Sunday, November 29, 2015

Magic Words

Last week, two of my tweens had the day off on a day my teenagers didn't.  We stayed up late playing a card game and my sixteen year old took umbrage at our late night laughter. He slammed the door and shouted down at us several times.  We started whispering.  He stomped in his room to let us know, even this was unacceptable.  We'd just finished so we said good night and shut down the room.

The next morning, as I climbed the stairs to wake him, I wondered, how to address his anger, to help him learn a better way than to yell "Shut up." at his family.   Rubbing his feet to wake him, his first words were, "I'm sorry."  He sank into the foot rub and smiled.

"Maybe, instead of "Shut up!" which doesn't get you what you want most times it's used, you could yell "Foot RUB!"

"FOOT RUB!" he shouted.

I rubbed his feet. He grinned. "See, it worked much better."

I got up to leave.


I came back and crunched his toes.  "I need to make the lunches." He smiled and stretched.

"Foot rub?"

One more time.  
"You should apologize to your brother and sister."
"I will."

We'll see what happens the next time we're up late playing cards and he wants to sleep.

Friday, November 27, 2015

Pie is Infinite

This Thanksgiving, we had 8 pies at the table.   Pie reigned supreme and as we ate, we discovered the ten stages of the Life of Pie.

10) First slice: Pie! Awesome.  I'll take a slice.  Hold the whipped cream, I don't want to go overboard.

9) Second slice: Well, my last piece was kinda small and it was pumpkin. This is pecan....Where's the ice cream?

8) Third slice:  I've already blown the diet.  I haven't tried the apple so...this time hit me up some with whip and some ice cream.

7) I can't hurts.  "There's a little bit of whiskey pecan left.  Want to split it?"

6) Pie.  It's what's for breakfast.   New day.  New pie capacity.

5) I'm not full yet.   Is there any pumpkin left?  There's just a sliver in the blueberry so I'll add that one too.  It's too small to count as a serving.

4) Okay, I'm not eating any more pie and I'm hitting the gym this afternoon.  I will instead feast on other leftovers.   Cranberry stuffing turkey gravy sandwich has more calories than pie.   I will just eat a slice of pie.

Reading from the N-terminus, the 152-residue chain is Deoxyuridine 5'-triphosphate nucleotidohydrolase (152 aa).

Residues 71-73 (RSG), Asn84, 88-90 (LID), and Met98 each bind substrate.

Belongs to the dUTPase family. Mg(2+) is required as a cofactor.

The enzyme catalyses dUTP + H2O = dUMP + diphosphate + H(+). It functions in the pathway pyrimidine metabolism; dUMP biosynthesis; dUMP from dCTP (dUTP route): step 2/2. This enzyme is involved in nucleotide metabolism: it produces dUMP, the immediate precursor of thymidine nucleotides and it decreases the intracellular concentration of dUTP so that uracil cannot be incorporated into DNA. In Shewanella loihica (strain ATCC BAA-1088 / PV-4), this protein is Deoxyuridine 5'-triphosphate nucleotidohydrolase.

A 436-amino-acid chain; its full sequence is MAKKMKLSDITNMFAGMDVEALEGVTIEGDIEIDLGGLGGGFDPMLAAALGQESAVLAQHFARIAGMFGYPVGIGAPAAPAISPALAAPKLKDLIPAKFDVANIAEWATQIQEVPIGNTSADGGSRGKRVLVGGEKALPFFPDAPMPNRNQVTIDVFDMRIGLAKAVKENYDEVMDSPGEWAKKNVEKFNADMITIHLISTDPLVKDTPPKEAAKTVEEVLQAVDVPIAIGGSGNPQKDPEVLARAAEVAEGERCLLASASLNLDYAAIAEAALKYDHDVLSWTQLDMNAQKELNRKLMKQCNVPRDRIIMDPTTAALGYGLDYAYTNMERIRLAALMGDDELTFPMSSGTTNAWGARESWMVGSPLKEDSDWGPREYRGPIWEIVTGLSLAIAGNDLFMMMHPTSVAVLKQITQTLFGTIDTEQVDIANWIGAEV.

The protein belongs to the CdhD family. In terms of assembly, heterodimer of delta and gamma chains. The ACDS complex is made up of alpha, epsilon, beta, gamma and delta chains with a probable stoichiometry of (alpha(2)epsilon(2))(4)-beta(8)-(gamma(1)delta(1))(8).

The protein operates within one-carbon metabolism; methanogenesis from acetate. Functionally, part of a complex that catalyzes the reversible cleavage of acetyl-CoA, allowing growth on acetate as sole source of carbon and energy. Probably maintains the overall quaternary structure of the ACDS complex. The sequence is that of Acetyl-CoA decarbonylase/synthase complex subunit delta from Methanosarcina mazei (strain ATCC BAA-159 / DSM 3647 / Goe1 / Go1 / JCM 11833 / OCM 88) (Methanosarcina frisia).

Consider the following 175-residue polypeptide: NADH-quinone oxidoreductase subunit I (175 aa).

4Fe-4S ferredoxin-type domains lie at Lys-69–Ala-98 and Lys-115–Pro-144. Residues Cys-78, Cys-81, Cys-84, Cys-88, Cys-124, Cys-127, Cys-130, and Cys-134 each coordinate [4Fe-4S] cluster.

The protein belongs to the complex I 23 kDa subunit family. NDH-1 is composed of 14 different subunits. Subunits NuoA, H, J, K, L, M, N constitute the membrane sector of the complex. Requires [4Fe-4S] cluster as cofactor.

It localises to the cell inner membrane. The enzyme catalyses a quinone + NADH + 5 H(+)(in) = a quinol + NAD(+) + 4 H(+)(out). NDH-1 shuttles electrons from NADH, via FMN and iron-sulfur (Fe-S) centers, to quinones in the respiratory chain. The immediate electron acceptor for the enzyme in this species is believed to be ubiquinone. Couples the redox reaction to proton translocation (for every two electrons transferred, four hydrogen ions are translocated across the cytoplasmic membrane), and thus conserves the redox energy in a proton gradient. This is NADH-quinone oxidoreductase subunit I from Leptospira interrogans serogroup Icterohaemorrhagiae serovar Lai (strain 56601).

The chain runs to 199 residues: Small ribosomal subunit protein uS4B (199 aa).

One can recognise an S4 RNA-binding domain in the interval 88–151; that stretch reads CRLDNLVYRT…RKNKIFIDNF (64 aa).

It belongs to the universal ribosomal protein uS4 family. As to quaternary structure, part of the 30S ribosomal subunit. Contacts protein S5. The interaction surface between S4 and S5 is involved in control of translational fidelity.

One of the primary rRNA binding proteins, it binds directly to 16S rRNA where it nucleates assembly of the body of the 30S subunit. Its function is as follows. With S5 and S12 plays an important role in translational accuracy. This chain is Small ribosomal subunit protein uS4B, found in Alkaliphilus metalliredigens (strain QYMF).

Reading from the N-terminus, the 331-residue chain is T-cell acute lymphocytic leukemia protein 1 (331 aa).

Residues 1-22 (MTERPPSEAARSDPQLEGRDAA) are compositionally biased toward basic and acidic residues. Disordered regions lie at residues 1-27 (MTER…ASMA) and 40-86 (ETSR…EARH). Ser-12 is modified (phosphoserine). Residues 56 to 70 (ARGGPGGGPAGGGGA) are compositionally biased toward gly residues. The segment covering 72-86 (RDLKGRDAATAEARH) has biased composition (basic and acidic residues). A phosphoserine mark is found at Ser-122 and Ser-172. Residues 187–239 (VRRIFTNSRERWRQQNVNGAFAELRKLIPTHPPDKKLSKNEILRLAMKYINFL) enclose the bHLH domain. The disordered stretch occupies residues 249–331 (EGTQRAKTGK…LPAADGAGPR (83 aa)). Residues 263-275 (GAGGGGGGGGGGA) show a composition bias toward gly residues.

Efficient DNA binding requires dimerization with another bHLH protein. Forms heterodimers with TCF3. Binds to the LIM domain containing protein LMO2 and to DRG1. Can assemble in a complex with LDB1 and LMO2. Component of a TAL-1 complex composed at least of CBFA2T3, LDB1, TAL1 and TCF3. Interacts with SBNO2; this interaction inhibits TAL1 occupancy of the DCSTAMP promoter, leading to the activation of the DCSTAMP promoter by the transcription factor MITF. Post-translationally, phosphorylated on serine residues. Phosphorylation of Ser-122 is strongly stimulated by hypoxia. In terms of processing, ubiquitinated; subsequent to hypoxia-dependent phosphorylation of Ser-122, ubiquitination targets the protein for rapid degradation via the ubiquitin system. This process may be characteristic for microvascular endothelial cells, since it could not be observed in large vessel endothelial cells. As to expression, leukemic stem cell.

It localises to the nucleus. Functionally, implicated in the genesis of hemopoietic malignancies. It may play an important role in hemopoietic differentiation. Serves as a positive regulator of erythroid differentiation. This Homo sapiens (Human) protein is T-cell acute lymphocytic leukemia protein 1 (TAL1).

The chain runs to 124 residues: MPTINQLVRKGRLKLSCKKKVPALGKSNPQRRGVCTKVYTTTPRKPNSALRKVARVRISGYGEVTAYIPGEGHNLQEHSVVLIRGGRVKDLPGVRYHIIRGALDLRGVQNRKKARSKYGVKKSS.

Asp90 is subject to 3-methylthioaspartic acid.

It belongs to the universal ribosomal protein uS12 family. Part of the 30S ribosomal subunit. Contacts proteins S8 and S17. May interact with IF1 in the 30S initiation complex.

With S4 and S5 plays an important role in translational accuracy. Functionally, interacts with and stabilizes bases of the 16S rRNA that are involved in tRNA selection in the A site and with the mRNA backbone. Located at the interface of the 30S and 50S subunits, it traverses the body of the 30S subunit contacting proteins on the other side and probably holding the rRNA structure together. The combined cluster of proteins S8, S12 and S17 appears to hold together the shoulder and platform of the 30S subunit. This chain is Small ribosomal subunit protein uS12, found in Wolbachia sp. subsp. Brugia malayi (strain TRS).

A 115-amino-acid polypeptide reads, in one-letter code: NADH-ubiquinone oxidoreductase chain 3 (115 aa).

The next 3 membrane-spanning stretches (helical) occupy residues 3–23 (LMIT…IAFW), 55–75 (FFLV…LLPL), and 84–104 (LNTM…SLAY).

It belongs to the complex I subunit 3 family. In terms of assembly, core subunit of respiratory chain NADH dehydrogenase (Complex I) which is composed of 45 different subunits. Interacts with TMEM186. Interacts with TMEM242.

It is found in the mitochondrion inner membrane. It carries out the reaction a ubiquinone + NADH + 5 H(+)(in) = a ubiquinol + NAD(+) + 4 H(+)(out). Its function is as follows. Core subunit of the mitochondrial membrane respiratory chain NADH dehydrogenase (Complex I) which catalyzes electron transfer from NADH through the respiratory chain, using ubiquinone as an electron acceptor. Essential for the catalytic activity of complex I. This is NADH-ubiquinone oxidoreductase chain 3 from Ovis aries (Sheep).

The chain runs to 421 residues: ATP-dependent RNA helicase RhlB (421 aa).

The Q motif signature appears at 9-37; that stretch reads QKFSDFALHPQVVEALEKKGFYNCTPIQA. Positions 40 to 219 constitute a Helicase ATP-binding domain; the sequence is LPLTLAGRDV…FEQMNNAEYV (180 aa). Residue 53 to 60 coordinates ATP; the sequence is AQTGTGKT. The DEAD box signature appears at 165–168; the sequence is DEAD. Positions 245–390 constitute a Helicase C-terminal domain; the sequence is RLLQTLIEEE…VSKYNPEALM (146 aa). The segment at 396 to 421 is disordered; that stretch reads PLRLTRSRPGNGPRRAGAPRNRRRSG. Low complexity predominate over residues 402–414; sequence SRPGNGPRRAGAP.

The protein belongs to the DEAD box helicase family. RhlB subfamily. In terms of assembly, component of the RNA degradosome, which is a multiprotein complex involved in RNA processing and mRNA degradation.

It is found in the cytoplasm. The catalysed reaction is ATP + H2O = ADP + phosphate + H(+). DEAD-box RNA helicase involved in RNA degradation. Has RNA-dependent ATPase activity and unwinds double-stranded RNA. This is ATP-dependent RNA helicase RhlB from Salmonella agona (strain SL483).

3) I went for a walk. Huzzah! I'm healthier than everyone else enduring a turkey coma.   I will celebrate by feasting on a slice of the roasted apple! No one has yet touched that pie.

2) Don't mention pie. I'm not interested.  I don't want any.  You can't possibly tempt me.  "Hey look, our neighbors just brought us a fresh pumpkin pie.   ...Deal me in.

1) We have eaten an infinite amount of pie.   It will take an infinite amount of time to work this off.
"Well, pie is an infinite number."

Monday, November 23, 2015

Are You Ready for the Year of Mercy?

When we had the year of the Rosary, (2002-2003), everyone pretty much knew what to do. Pray the rosary. Learn the mysteries.  Contemplate the role of Mary as model for our spiritual life.

When we had the year of the Eucharist (2004-2005), again, most people could figure out...go, receive the Eucharist, contemplate Christ's incarnation, go to adoration, recognize that the bread and wine are not mere bread and wine, be awake to the graces and great gift we've been given in receiving our Lord into our own selves.

In 2012, when we celebrated the Year of Faith, I made a a list.  I know, I often make lists, but it's a useful tool and so it's how I roll.

This is the year of Mercy.

What do you do for a year to contemplate God's mercy?

1) Study the scripture.  "I desire mercy, not sacrifice." Matthew 9:13.   God wants us home. That's His whole plan in a nutshell, to love us and lavish us with grace until we drop our nets and begin the walk to our father's house.  One great source I've been enjoying this year is My Catholic Daily Bible.  I have it on my kindle, and read while I work out at the gym.

2) Pray the Divine Mercy Chaplet.  There's a great song version here, but I find my mind wanders when I just listen so I use the Laudate app which has an interactive rosary component.   I also have Saint Faustina's Diary.  If you get it, it's a pretty thick book so it will take you through the whole year.

3) Give alms.  Charity of the body mirrors charity of the heart.  Today's gospel talks about the widow's mite.   Giving of yourself requires a sublimation of spirit, of want, in favor of the other.  Perhaps this year, resolve to do with less, and to give more.  Build to 10% by starting this month, December, by giving 1%...then 2% in February, and let the Holy Spirit lead you on.

4) Fasting.  Part of mercy is seeking to repair the wounds of the world caused by sin.  Mercy, forgiveness and grace are the balms for those wounds.  Fasting is a form of prayer, with a mindful intent toward begging for particular graces of healing.